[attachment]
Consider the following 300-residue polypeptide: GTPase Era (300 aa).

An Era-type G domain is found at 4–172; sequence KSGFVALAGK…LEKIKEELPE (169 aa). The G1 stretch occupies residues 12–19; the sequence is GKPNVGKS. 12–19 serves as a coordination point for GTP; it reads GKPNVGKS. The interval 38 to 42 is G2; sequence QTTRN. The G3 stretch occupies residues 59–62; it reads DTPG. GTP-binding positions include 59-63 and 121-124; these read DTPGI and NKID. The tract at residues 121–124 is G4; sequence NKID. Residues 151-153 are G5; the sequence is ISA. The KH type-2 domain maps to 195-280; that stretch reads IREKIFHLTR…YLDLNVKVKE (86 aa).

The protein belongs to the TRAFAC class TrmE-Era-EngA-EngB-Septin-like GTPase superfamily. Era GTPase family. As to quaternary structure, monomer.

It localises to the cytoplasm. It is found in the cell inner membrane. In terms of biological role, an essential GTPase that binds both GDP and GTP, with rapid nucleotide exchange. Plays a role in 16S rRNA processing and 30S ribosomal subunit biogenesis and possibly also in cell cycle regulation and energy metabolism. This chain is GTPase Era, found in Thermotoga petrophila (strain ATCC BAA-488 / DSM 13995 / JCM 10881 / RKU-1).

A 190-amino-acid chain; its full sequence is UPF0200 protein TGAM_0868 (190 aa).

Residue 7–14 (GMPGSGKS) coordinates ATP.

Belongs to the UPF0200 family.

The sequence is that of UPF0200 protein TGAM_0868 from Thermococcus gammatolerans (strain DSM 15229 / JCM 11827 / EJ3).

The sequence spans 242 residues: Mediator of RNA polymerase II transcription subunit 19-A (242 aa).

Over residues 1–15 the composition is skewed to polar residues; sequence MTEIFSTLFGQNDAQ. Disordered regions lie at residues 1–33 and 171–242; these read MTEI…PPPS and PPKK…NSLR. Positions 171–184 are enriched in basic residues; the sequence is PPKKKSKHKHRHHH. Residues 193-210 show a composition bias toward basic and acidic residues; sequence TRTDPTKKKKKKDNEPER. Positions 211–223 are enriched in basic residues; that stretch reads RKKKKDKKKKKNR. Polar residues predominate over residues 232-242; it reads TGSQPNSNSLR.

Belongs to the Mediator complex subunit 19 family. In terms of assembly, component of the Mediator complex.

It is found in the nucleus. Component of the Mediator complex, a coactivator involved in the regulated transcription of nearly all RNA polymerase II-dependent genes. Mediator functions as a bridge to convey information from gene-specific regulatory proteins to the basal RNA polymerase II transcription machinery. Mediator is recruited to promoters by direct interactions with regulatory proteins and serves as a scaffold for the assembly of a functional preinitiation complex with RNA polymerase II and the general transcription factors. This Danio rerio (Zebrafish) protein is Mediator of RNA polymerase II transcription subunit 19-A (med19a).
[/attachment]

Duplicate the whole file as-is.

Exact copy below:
Consider the following 300-residue polypeptide: GTPase Era (300 aa).

An Era-type G domain is found at 4–172; sequence KSGFVALAGK…LEKIKEELPE (169 aa). The G1 stretch occupies residues 12–19; the sequence is GKPNVGKS. 12–19 serves as a coordination point for GTP; it reads GKPNVGKS. The interval 38 to 42 is G2; sequence QTTRN. The G3 stretch occupies residues 59–62; it reads DTPG. GTP-binding positions include 59-63 and 121-124; these read DTPGI and NKID. The tract at residues 121–124 is G4; sequence NKID. Residues 151-153 are G5; the sequence is ISA. The KH type-2 domain maps to 195-280; that stretch reads IREKIFHLTR…YLDLNVKVKE (86 aa).

The protein belongs to the TRAFAC class TrmE-Era-EngA-EngB-Septin-like GTPase superfamily. Era GTPase family. As to quaternary structure, monomer.

It localises to the cytoplasm. It is found in the cell inner membrane. In terms of biological role, an essential GTPase that binds both GDP and GTP, with rapid nucleotide exchange. Plays a role in 16S rRNA processing and 30S ribosomal subunit biogenesis and possibly also in cell cycle regulation and energy metabolism. This chain is GTPase Era, found in Thermotoga petrophila (strain ATCC BAA-488 / DSM 13995 / JCM 10881 / RKU-1).

A 190-amino-acid chain; its full sequence is UPF0200 protein TGAM_0868 (190 aa).

Residue 7–14 (GMPGSGKS) coordinates ATP.

Belongs to the UPF0200 family.

The sequence is that of UPF0200 protein TGAM_0868 from Thermococcus gammatolerans (strain DSM 15229 / JCM 11827 / EJ3).

The sequence spans 242 residues: Mediator of RNA polymerase II transcription subunit 19-A (242 aa).

Over residues 1–15 the composition is skewed to polar residues; sequence MTEIFSTLFGQNDAQ. Disordered regions lie at residues 1–33 and 171–242; these read MTEI…PPPS and PPKK…NSLR. Positions 171–184 are enriched in basic residues; the sequence is PPKKKSKHKHRHHH. Residues 193-210 show a composition bias toward basic and acidic residues; sequence TRTDPTKKKKKKDNEPER. Positions 211–223 are enriched in basic residues; that stretch reads RKKKKDKKKKKNR. Polar residues predominate over residues 232-242; it reads TGSQPNSNSLR.

Belongs to the Mediator complex subunit 19 family. In terms of assembly, component of the Mediator complex.

It is found in the nucleus. Component of the Mediator complex, a coactivator involved in the regulated transcription of nearly all RNA polymerase II-dependent genes. Mediator functions as a bridge to convey information from gene-specific regulatory proteins to the basal RNA polymerase II transcription machinery. Mediator is recruited to promoters by direct interactions with regulatory proteins and serves as a scaffold for the assembly of a functional preinitiation complex with RNA polymerase II and the general transcription factors. This Danio rerio (Zebrafish) protein is Mediator of RNA polymerase II transcription subunit 19-A (med19a).